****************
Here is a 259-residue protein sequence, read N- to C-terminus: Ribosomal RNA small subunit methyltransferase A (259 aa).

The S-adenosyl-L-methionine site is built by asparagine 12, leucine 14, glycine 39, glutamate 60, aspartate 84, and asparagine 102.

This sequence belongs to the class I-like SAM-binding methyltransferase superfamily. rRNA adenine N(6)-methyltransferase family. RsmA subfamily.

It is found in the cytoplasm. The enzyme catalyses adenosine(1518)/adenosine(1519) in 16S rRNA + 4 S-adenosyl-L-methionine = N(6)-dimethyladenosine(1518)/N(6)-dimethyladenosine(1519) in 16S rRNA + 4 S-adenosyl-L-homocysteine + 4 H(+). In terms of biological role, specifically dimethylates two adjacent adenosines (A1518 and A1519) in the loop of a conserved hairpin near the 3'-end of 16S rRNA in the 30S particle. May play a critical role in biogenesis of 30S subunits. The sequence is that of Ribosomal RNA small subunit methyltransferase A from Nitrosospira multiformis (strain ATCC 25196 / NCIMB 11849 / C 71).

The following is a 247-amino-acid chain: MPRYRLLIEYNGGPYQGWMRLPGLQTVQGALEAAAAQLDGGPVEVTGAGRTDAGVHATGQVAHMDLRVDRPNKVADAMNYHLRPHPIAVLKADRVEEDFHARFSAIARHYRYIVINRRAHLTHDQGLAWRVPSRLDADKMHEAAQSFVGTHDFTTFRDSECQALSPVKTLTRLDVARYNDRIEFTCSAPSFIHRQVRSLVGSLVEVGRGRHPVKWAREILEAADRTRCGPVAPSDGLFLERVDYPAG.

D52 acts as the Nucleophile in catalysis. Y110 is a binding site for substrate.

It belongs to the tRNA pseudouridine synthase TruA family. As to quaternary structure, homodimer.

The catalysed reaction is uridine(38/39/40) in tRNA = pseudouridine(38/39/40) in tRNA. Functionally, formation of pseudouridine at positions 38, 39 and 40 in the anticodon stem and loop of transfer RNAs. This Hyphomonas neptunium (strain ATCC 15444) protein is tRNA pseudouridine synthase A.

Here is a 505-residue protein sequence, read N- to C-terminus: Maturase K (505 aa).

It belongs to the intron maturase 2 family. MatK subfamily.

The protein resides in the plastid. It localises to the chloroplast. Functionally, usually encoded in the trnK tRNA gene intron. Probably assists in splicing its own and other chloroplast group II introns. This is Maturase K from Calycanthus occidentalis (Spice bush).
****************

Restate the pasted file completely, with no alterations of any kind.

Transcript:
Here is a 259-residue protein sequence, read N- to C-terminus: Ribosomal RNA small subunit methyltransferase A (259 aa).

The S-adenosyl-L-methionine site is built by asparagine 12, leucine 14, glycine 39, glutamate 60, aspartate 84, and asparagine 102.

This sequence belongs to the class I-like SAM-binding methyltransferase superfamily. rRNA adenine N(6)-methyltransferase family. RsmA subfamily.

It is found in the cytoplasm. The enzyme catalyses adenosine(1518)/adenosine(1519) in 16S rRNA + 4 S-adenosyl-L-methionine = N(6)-dimethyladenosine(1518)/N(6)-dimethyladenosine(1519) in 16S rRNA + 4 S-adenosyl-L-homocysteine + 4 H(+). In terms of biological role, specifically dimethylates two adjacent adenosines (A1518 and A1519) in the loop of a conserved hairpin near the 3'-end of 16S rRNA in the 30S particle. May play a critical role in biogenesis of 30S subunits. The sequence is that of Ribosomal RNA small subunit methyltransferase A from Nitrosospira multiformis (strain ATCC 25196 / NCIMB 11849 / C 71).

The following is a 247-amino-acid chain: MPRYRLLIEYNGGPYQGWMRLPGLQTVQGALEAAAAQLDGGPVEVTGAGRTDAGVHATGQVAHMDLRVDRPNKVADAMNYHLRPHPIAVLKADRVEEDFHARFSAIARHYRYIVINRRAHLTHDQGLAWRVPSRLDADKMHEAAQSFVGTHDFTTFRDSECQALSPVKTLTRLDVARYNDRIEFTCSAPSFIHRQVRSLVGSLVEVGRGRHPVKWAREILEAADRTRCGPVAPSDGLFLERVDYPAG.

D52 acts as the Nucleophile in catalysis. Y110 is a binding site for substrate.

It belongs to the tRNA pseudouridine synthase TruA family. As to quaternary structure, homodimer.

The catalysed reaction is uridine(38/39/40) in tRNA = pseudouridine(38/39/40) in tRNA. Functionally, formation of pseudouridine at positions 38, 39 and 40 in the anticodon stem and loop of transfer RNAs. This Hyphomonas neptunium (strain ATCC 15444) protein is tRNA pseudouridine synthase A.

Here is a 505-residue protein sequence, read N- to C-terminus: Maturase K (505 aa).

It belongs to the intron maturase 2 family. MatK subfamily.

The protein resides in the plastid. It localises to the chloroplast. Functionally, usually encoded in the trnK tRNA gene intron. Probably assists in splicing its own and other chloroplast group II introns. This is Maturase K from Calycanthus occidentalis (Spice bush).